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Daily Briefing: Bloggers Nobody Knows

Military stretched thin, warns General Myers. [NYT, LAT]


U.S. unprepared for nuke attack, say officials. [WP]

Three former officials detail "bullying and intolerance" by Bolton. [NYT]

USAT poll: 62% worry Republicans will "go too far" with Social Security overhaul; 61% worry Democrats "will not go far enough." [USAT]

Groups take fight over judicial picks to the airwaves. [NYT, LAT]

George & Laura still laughing. [WT]

Congress will set national standards to tighten rules on driver's licenses. [LAT, NYT]

The filibuster is seen as the last remaining option for the minority party. [WSJ]

Peter Paul, a "well-connected figure with a criminal history," is working with conservative legal group to knock Hillary. [NYT]

Some want political bloggers to be required to make full disclosures: "The concern is that somebody is blogging at the behest of a campaign and nobody knows it." [WP]

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It started with them damn hats. (Image: Wikimedia Commons)

A guest post by "Knitsy McPurlson," which we suspect is not a real name.

Yr Wonkette is not the only website run by brilliant peoples unafraid to poke people with sharp, pointy sticks. Ravelry.com – a website for knitters, crocheters, and other folks interested in textiles and fiber arts – is poking people with knitting needles, which are very sharp indeed.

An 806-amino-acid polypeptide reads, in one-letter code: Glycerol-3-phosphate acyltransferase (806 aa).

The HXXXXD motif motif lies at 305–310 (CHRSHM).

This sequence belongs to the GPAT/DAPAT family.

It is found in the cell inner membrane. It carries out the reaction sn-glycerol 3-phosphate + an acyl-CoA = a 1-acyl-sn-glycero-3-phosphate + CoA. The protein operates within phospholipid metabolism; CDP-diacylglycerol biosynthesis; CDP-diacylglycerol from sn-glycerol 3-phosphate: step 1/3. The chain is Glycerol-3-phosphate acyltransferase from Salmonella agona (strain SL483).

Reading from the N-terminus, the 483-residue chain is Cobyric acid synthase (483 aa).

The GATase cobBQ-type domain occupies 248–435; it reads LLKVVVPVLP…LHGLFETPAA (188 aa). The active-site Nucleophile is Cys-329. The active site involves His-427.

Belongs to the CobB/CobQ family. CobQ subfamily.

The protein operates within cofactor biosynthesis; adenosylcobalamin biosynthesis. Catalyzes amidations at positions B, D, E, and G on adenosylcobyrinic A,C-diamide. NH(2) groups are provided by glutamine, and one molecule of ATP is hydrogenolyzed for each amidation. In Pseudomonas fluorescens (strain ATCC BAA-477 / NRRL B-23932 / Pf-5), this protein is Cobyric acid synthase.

This past weekend, Ravelry.com's founders showed the world how easy it is to de-platform white nationalists and racists when they banned all "support of Donald Trump and his administration" from their website, concluding they "cannot provide a space that is inclusive of all and also allow support for open white supremacy." Seems like people smart enough to decode a knitting pattern are also smart enough to decode Trump's not-so-hidden message of racism and white nationalism.

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One day, God willing, my grandchildren will click open their history textbooks and read about the Central American migrant internment camps. They'll learn about sick kids, locked in cages, kept hungry and dirty and cold for weeks on end, and they'll be horrified.

"Bubbie," they'll say, "how could this happen in America? How could there be toddlers sleeping on the ground without blankets, without soap or toothbrushes to clean themselves?"

"I don't know. I wish I had done more. I'm ashamed," I'll say. We will all have to answer for this atrocity. But some of us will have to answer more than others. Not just the archvillains like Stephen Miller and John Kelly, but the people who kept right on doing their jobs, even as those jobs morphed into defending concentration camps.

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